Today, we will talk about derivatives.
A brief introduction
These financial instruments are claimed to be the reason of all the problems of the world economy, but what are they really?
Derivatives are financial instruments whose value “derives” from the value of another asset, that can be either financial or real. The assets that determine the value of derivatives are called “underlying assets”. The most common examples are shares, bonds, financial indices, commodities, currencies and loans.
As we have already pointed out in the article about securizations, the reason why these instruments were created was the hedging from a specific financial risk (or even from more financial risks all together). Through the rising popularity and the evolution of derivatives, people have started using them for arbitrage (in other words, the purchase of a good in a market and its simultaneous sale on a different market, that leads to an immediate profit) and speculation purposes.
These financial instruments are sold both on regulated financial markets and on Over-The-Counter (OTC) markets. OTC are created and managed by big financial institutions through computer networks.
The history behind them
To understand why derivatives are so important for the global economy it’s crucial to know the history behind them. Financial derivatives dates way further that people might think. Their ancestors (forward contracts) have been used since Ancient Greeks and Romans. They have been traded since the XVII century. However, their biggest expansion -still in progress- has started at the beginning of the past century. In the last years, complex levels of derivatives and the varieties of the underlying assets used for their creation, have reached levels unthinkable just a few decades ago: examples of underlying assets nowadays can be the rain precipitations in a specific geographical area or the amount of cattle “produced” in a certain part of the year.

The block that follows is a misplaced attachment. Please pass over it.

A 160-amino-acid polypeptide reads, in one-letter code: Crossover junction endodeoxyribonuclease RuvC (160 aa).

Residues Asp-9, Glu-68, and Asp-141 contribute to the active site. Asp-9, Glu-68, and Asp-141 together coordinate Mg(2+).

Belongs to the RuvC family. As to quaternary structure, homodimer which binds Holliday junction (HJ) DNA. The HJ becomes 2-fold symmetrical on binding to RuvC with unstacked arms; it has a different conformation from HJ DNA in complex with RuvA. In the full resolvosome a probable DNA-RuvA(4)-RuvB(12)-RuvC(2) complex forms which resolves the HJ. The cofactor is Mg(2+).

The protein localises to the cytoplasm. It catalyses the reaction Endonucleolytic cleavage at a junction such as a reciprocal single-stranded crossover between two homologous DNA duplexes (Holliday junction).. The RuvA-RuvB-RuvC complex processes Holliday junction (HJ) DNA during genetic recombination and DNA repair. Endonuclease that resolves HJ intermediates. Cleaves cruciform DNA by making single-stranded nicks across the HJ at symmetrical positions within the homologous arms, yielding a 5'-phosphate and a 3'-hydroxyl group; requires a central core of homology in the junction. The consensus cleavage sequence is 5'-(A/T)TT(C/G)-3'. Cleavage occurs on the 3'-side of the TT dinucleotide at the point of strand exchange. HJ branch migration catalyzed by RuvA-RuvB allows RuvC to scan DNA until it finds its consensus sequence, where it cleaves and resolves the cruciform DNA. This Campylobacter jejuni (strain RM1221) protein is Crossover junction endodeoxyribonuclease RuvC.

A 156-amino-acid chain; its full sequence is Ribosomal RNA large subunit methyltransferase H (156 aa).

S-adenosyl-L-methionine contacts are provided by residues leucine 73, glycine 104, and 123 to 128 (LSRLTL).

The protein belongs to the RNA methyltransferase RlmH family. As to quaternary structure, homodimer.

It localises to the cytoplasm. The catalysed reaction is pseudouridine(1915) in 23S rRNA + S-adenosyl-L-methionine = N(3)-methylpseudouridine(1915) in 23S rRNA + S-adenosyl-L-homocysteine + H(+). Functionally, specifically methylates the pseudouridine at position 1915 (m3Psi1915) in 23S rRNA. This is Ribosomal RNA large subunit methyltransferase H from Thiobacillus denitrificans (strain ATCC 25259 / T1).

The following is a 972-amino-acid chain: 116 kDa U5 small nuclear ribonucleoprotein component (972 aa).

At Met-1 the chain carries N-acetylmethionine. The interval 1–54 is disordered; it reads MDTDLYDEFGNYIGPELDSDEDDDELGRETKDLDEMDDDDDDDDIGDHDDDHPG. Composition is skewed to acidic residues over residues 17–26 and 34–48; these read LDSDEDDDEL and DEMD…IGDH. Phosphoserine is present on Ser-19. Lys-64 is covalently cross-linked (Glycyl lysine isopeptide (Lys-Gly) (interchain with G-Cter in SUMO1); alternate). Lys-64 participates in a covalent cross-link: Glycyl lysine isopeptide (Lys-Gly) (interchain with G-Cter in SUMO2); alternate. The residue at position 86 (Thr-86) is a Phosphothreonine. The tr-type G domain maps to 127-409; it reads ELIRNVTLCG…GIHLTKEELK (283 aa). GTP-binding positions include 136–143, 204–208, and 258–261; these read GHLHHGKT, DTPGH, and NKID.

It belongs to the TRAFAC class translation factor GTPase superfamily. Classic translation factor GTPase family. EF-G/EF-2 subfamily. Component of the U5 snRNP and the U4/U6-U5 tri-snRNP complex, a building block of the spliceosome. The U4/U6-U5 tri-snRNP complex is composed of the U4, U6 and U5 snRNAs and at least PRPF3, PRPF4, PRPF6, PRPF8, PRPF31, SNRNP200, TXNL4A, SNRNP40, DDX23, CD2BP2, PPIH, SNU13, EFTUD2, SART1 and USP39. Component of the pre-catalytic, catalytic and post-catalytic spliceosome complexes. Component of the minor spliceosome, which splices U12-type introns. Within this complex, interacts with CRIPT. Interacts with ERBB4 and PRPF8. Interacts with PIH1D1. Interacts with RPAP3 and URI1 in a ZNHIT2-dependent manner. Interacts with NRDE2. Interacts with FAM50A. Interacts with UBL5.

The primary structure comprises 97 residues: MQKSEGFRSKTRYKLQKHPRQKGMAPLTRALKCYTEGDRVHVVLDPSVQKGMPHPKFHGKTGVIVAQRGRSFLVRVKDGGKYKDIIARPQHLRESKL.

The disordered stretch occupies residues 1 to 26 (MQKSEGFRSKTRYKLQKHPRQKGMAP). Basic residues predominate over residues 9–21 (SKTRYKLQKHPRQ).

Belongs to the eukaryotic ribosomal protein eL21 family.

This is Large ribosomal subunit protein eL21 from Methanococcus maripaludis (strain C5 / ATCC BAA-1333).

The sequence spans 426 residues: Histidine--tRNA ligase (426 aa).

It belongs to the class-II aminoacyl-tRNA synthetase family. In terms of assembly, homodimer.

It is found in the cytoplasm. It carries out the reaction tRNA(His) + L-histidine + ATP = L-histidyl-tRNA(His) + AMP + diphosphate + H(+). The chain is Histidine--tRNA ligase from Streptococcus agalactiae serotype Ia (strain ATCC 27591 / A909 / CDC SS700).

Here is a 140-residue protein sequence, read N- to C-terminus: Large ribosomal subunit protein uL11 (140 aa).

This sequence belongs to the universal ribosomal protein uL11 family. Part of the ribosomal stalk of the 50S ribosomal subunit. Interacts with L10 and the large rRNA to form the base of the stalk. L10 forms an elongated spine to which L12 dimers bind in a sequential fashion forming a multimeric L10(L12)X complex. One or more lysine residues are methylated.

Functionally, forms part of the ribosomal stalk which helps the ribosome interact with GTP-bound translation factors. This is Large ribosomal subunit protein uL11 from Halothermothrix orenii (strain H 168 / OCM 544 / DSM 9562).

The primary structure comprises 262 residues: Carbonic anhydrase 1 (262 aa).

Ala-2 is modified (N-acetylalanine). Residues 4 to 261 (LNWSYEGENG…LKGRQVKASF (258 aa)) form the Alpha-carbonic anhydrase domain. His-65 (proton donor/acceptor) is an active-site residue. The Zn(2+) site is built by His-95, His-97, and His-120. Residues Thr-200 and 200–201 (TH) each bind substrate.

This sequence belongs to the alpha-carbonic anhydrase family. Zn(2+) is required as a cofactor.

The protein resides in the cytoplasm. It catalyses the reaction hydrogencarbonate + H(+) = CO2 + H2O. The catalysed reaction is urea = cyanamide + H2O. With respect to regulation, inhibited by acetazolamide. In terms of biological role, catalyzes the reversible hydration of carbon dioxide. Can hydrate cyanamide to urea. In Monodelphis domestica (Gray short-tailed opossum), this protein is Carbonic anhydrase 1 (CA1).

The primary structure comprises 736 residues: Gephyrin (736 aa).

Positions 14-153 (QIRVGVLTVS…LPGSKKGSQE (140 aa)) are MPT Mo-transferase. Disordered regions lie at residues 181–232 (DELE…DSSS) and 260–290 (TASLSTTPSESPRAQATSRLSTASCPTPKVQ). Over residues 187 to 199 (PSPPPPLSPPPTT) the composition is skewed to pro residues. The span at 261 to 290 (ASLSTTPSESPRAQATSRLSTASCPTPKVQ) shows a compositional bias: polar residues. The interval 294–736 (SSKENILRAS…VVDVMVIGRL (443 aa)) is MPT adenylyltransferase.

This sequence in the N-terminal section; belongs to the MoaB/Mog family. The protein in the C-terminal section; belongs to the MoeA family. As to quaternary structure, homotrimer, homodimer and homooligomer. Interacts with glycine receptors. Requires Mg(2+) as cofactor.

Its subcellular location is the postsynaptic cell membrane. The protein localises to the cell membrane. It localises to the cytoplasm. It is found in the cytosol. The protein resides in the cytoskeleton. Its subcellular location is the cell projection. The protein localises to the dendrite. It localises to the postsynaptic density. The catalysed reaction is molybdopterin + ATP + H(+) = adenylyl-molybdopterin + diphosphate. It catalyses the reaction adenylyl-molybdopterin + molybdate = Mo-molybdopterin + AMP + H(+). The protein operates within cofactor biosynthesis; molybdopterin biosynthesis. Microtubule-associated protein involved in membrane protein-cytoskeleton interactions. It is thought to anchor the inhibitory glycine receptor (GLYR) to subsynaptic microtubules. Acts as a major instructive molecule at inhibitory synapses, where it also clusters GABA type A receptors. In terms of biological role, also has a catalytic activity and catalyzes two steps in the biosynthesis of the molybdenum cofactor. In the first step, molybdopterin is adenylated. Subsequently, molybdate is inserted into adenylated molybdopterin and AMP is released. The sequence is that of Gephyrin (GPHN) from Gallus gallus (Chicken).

Derivatives are complex financial instruments but with an enormous diffusion in the financial markets all over the world. The fact that they cover a role of absolute centrality makes them easily criticizable in negative market conditions. So, the real question is: why these instruments are not criticized when they enable the economic expansion and allow bigger profits, impossibles without them?